What Steps Should You Take When Investing Your Pension?

Investing your pension pot is a great idea. If done well, it can mean that the amount you save towards your pension is healthily supplemented and has a better chance at lasting for the entirety of your retirement. While many of us want to do this, it can be confusing to know where to start. From choosing your scheme to maintaining it, there’s a lot to consider to make sure that we’re getting the most out of our pension. Here are some top tips to get you started…

How to choose your product

When you’re selecting the scheme you want to invest in, make sure you understand what is available to you. One option is an income drawdown scheme. This allows you to take out some of your pension while the rest remains invested. In the simplest of forms, this is an investment portfolio that allows you to withdraw an income to live on. You’ll need to plan out your money well with these schemes, to ensure money doesn’t run out before you die.

Another option is to buy a fixed-term annuity. This is a short-term investment product that allows you to let someone else make the decision as to how you fund retirement, or even delay when the decision is made. The length of the term can vary but it is often two, three or four years. The  advantage is that you can’t alter them, like a regular annuity which lasts the rest of your life.

How much should you take?

Should you take out a drawdown scheme, you’ll need to carefully consider the amount you want to take out as income. Although you can expect to add to the amount, through good investments and interest, you’ll still need to ensure that there is enough money to last you. A good rule of thumb is to allow yourself around 3.5 to 4% per year of your total amount. Using this model, you’ll need to work out how much you need to live off a year and use this as a guide for understanding the figure you need to save.

For example, if you need £12,000 a year and take this as 4% of your total amount, you’ll need to save around £300,000 to be able to do this.

You should also be aware that the amount in a drawdown scheme can decrease as well as increase. This means that you may have to reduce the amount you take as income or save more if you want your money to last.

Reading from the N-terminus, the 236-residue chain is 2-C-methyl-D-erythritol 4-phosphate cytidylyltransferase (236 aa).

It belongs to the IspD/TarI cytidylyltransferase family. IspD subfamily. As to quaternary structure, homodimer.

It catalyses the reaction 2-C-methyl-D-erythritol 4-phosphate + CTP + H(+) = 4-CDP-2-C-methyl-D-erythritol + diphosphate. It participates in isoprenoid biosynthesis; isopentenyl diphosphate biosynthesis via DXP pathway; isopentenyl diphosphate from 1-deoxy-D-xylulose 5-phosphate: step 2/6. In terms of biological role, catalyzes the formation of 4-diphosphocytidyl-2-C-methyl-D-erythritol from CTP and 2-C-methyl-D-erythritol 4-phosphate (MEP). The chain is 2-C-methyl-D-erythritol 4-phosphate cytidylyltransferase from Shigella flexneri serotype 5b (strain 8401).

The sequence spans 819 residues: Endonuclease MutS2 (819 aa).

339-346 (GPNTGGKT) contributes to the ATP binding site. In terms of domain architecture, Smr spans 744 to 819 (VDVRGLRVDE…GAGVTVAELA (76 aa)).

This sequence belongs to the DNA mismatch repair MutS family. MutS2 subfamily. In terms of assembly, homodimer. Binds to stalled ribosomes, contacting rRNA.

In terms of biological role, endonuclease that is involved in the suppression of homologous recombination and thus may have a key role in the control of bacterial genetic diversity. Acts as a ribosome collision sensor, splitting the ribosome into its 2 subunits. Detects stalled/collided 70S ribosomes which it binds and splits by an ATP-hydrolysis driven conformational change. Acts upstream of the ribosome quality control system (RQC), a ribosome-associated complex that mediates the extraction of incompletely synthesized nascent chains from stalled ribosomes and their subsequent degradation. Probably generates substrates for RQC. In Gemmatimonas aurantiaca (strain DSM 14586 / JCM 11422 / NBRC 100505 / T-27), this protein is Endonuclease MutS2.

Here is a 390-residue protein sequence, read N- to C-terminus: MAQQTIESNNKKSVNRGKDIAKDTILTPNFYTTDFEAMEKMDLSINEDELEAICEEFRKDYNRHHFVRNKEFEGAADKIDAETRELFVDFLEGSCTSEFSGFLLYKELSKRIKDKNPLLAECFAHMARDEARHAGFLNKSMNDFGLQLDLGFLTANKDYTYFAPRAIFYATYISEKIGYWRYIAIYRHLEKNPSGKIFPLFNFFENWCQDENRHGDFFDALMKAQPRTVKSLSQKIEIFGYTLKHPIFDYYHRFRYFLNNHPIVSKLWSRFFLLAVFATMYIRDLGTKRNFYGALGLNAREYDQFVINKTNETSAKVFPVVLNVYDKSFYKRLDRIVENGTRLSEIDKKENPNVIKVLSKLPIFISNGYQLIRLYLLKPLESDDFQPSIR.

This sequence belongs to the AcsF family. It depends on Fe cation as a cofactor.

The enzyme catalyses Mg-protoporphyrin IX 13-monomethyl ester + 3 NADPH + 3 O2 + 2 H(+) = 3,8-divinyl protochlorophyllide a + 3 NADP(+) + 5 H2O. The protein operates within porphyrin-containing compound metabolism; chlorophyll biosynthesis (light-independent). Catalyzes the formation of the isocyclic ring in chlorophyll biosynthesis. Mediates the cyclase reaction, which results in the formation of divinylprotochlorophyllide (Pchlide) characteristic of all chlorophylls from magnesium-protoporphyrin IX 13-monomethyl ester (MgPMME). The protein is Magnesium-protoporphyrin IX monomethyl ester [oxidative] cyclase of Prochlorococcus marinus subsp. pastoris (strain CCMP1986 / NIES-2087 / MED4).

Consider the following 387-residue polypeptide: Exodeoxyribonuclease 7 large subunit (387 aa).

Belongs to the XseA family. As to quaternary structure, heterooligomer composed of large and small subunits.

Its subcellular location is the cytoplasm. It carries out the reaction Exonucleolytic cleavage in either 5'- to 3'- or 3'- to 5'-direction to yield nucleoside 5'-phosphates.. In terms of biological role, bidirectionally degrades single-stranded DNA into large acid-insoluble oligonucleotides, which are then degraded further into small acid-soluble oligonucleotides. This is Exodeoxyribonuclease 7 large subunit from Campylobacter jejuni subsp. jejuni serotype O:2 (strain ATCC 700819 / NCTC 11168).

How to minimise your risk

As your investments can go up and down, its best to spread your assets to decrease the amount of risk you are taking. There are several great options available that will allow you to spread your investments, while still giving you good returns on investment. Shares, corporate and government bonds, cash, commercial property and more complicated investments like private equity and hedge funds, or absolute return funds, are some options you can take.

While diversifying your investments doesn’t eliminate all risks, it does help to minimise any damage done should one of your investments tank.

How to review your investments

No matter how strong the investments are, you should constantly evaluate their performance. It’s no use setting up your pension scheme and then leaving it until you retire. Experts recommend that you should check your investments at regular intervals, such as once a year. It’s a good idea to always do these checks at the same time every year so you can make a year-on-year comparison.

While it’s important to check up on your investments, don’t do it too often or you risk being too tempted to make lots of small changes which can rack up extra charges.

Before investing your pension or making any major changes to your scheme, it’s a good idea to consult a professional financial adviser. This will give you personally tailored advice, designed to give you the most out of your pension.

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How Much Should You Be Saving for Retirement?

How much money have you saved for your retirement? It’s hard to think about it while we’re still working, but it’s a question that must be asked. Most of us are saving in a pension or investment scheme, yet aren’t sure what the right amount is. On top of this, the average life expectancy is rising, making it difficult for us to know how much income we’ll need should our retired life be longer than expected.